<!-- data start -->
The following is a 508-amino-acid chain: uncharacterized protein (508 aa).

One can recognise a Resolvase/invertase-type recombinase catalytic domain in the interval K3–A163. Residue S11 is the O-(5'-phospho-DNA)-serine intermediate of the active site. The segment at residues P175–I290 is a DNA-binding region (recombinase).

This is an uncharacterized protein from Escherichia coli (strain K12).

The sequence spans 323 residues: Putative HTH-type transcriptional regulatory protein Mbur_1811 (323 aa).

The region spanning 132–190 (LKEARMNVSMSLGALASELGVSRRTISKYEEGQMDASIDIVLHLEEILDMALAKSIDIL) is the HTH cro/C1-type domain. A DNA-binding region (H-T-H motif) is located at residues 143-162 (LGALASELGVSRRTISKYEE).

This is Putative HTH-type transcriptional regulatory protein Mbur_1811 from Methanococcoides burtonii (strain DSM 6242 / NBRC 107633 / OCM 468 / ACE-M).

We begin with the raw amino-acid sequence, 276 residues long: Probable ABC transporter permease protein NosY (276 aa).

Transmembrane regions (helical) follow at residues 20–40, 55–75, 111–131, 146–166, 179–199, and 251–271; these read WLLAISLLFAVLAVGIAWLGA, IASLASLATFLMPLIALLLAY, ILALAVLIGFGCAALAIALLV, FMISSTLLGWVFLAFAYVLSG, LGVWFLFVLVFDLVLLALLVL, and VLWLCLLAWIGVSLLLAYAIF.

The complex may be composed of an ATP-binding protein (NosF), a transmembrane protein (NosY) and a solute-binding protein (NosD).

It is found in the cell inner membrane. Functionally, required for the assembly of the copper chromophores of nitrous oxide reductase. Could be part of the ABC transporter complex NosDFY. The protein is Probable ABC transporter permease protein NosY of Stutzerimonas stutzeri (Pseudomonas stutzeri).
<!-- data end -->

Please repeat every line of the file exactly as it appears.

The following is a 508-amino-acid chain: uncharacterized protein (508 aa).

One can recognise a Resolvase/invertase-type recombinase catalytic domain in the interval K3–A163. Residue S11 is the O-(5'-phospho-DNA)-serine intermediate of the active site. The segment at residues P175–I290 is a DNA-binding region (recombinase).

This is an uncharacterized protein from Escherichia coli (strain K12).

The sequence spans 323 residues: Putative HTH-type transcriptional regulatory protein Mbur_1811 (323 aa).

The region spanning 132–190 (LKEARMNVSMSLGALASELGVSRRTISKYEEGQMDASIDIVLHLEEILDMALAKSIDIL) is the HTH cro/C1-type domain. A DNA-binding region (H-T-H motif) is located at residues 143-162 (LGALASELGVSRRTISKYEE).

This is Putative HTH-type transcriptional regulatory protein Mbur_1811 from Methanococcoides burtonii (strain DSM 6242 / NBRC 107633 / OCM 468 / ACE-M).

We begin with the raw amino-acid sequence, 276 residues long: Probable ABC transporter permease protein NosY (276 aa).

Transmembrane regions (helical) follow at residues 20–40, 55–75, 111–131, 146–166, 179–199, and 251–271; these read WLLAISLLFAVLAVGIAWLGA, IASLASLATFLMPLIALLLAY, ILALAVLIGFGCAALAIALLV, FMISSTLLGWVFLAFAYVLSG, LGVWFLFVLVFDLVLLALLVL, and VLWLCLLAWIGVSLLLAYAIF.

The complex may be composed of an ATP-binding protein (NosF), a transmembrane protein (NosY) and a solute-binding protein (NosD).

It is found in the cell inner membrane. Functionally, required for the assembly of the copper chromophores of nitrous oxide reductase. Could be part of the ABC transporter complex NosDFY. The protein is Probable ABC transporter permease protein NosY of Stutzerimonas stutzeri (Pseudomonas stutzeri).